Rail Preservation and Economic Development Activities of Local Rail Planning Districts in Texas


External link: http://amonline.trb.org/trb-59976-2014-1.2467145/t-1119-1.2485107/401-1.2476290/14-5562-1.2485634/14-5562-1.2485637?qr=1

Publication date: January 1, 2014

Capsule summary: This paper examines the history of, and extent to which Texas Rural Railroad Transportation Districts (RRTDs) have preserved rail infrastructure and implemented rail-based development projects.

Author(s): Morgan, Curtis; Warner, Jeffery

Publisher(s): Transportation Research Board

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Description: RRTDs are subdivisions of Texas state governments that were first created in 1981 in order to preserve rural rail infrastructure and prevent the abandonment of important rural rail networks. RRTDs have the capacity to purchase, operate, and/or build new railroad and intermodal facilities, the right of eminent domain, and the ability to issue revenue anticipation bonds. However, they cannot levy taxes in order to fund their operations, and most do not receive any direct state-level funding.

Objectives: Researchers sought to ascertain the current status of each RRTD’s board of directors, categorize motivations for creating an RRTD, and catalogue recent projects carried out by RRTDs to determine their effectiveness. RRTD boards of directors were categorized as active, semi-active, and inactive. Motivations for forming an RRTD were grouped into three categories: rail preservation, economic development, and improved passenger rail service. RRTD projects were categorized as railroad right-of-way, economic development, other railroad-related activities, and non-railroad related activities.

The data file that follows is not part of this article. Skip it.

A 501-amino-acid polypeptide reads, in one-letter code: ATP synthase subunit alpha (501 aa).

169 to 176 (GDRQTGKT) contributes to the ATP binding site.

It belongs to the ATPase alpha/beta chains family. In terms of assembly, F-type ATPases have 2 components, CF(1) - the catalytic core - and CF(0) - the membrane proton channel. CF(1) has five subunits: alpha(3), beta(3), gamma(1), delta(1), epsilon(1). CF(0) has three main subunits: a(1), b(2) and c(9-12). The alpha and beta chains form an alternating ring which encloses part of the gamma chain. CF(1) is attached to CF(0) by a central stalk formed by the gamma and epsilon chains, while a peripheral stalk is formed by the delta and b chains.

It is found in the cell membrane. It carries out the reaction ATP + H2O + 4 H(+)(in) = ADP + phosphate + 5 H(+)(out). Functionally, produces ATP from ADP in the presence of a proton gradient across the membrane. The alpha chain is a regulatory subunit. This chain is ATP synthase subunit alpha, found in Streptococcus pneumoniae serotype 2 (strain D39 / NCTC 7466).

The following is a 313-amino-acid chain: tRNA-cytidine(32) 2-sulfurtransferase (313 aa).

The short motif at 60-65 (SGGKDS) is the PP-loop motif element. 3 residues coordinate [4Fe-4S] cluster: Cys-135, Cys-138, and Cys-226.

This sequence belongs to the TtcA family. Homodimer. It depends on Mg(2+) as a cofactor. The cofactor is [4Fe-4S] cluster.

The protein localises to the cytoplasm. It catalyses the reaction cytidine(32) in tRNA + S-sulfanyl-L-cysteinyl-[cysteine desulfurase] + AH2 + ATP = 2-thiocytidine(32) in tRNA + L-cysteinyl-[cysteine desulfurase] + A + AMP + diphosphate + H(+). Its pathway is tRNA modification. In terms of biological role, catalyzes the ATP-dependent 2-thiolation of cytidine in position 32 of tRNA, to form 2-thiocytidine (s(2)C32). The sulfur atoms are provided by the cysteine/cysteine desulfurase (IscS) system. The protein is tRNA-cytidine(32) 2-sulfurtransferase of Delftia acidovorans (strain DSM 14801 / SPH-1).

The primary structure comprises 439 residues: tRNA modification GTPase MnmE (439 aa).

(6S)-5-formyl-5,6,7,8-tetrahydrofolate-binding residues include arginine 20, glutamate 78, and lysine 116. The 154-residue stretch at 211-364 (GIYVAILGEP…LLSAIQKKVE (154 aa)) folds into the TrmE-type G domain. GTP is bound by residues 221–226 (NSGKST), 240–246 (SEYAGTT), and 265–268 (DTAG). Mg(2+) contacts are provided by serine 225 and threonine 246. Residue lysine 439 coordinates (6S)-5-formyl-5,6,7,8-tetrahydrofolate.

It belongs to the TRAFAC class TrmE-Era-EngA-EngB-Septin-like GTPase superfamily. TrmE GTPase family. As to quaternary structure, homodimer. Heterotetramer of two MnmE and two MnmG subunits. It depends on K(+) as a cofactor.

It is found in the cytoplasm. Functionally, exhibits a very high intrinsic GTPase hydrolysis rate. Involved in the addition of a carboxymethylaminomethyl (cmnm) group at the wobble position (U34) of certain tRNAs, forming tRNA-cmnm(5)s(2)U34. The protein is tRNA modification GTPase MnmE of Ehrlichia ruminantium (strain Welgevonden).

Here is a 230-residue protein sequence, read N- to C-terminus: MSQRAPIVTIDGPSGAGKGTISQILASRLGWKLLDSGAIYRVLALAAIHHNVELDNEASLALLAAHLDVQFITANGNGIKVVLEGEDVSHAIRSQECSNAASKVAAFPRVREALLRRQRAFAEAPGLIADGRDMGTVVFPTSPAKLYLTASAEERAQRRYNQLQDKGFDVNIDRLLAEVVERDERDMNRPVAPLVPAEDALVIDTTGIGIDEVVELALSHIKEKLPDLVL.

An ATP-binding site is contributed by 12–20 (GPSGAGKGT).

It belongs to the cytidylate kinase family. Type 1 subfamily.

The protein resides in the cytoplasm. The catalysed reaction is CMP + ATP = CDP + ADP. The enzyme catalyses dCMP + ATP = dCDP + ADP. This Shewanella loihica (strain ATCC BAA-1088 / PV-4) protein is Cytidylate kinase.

Findings: Researchers found that of the 42 RRTDs in Texas, 31% have an active board of directors, 19% have a semi-active board, and 48% have an inactive board. They also determined that 36% of RRTDs were formed in response to the threat of rail abandonment, 19% were formed to promote economic activity, 4% were formed for multiple reasons, and at least one was formed to improve passenger rail service. Multi-county RRTDs were more likely to be formed to prevent rail abandonment, while single-county RRTDs were more likely to promote economic development projects. RRTDs have both succeeded and failed in achieving their missions, but RRTDs that could generate funds through government grants were able to preserve rail service in places where it would have otherwise been abandoned.

Recommendations: With the growing demand for rail and state interest in rail planning, coordination between and local- and state-level rail planning has become increasingly important. RRTDs and other local rail planning districts should be incorporated into statewide planning processes in order to sustain local rail service and ensure that statewide goals are met.

Research Theme: Financial Strategies, Freight and Logistics

Community Type: Rural

Transportation Mode:

Planning Scope:

Organization Type:

Planning Subject: Development, Facility or Land Use, Plan Implementation, Transportation Planning